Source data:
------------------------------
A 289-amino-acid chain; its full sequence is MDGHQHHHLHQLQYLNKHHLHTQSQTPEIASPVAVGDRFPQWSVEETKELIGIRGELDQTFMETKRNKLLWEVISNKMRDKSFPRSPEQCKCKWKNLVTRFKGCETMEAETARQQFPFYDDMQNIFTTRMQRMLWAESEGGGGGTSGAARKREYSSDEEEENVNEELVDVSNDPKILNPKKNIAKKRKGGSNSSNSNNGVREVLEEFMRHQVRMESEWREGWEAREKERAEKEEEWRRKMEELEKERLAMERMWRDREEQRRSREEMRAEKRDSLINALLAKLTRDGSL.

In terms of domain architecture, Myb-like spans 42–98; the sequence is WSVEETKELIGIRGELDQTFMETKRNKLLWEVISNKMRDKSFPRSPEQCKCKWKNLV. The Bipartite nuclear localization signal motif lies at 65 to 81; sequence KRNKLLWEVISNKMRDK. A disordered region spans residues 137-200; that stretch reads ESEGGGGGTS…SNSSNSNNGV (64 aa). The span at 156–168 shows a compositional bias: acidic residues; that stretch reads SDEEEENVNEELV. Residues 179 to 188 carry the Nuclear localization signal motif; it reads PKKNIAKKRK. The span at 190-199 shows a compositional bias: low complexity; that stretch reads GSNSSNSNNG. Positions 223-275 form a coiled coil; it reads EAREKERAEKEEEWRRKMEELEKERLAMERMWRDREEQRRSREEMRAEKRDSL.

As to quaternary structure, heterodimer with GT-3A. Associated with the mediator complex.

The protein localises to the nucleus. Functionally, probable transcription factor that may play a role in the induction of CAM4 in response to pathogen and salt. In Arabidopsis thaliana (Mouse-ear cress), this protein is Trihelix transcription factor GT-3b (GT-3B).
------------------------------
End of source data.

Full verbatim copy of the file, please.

A 289-amino-acid chain; its full sequence is MDGHQHHHLHQLQYLNKHHLHTQSQTPEIASPVAVGDRFPQWSVEETKELIGIRGELDQTFMETKRNKLLWEVISNKMRDKSFPRSPEQCKCKWKNLVTRFKGCETMEAETARQQFPFYDDMQNIFTTRMQRMLWAESEGGGGGTSGAARKREYSSDEEEENVNEELVDVSNDPKILNPKKNIAKKRKGGSNSSNSNNGVREVLEEFMRHQVRMESEWREGWEAREKERAEKEEEWRRKMEELEKERLAMERMWRDREEQRRSREEMRAEKRDSLINALLAKLTRDGSL.

In terms of domain architecture, Myb-like spans 42–98; the sequence is WSVEETKELIGIRGELDQTFMETKRNKLLWEVISNKMRDKSFPRSPEQCKCKWKNLV. The Bipartite nuclear localization signal motif lies at 65 to 81; sequence KRNKLLWEVISNKMRDK. A disordered region spans residues 137-200; that stretch reads ESEGGGGGTS…SNSSNSNNGV (64 aa). The span at 156–168 shows a compositional bias: acidic residues; that stretch reads SDEEEENVNEELV. Residues 179 to 188 carry the Nuclear localization signal motif; it reads PKKNIAKKRK. The span at 190-199 shows a compositional bias: low complexity; that stretch reads GSNSSNSNNG. Positions 223-275 form a coiled coil; it reads EAREKERAEKEEEWRRKMEELEKERLAMERMWRDREEQRRSREEMRAEKRDSL.

As to quaternary structure, heterodimer with GT-3A. Associated with the mediator complex.

The protein localises to the nucleus. Functionally, probable transcription factor that may play a role in the induction of CAM4 in response to pathogen and salt. In Arabidopsis thaliana (Mouse-ear cress), this protein is Trihelix transcription factor GT-3b (GT-3B).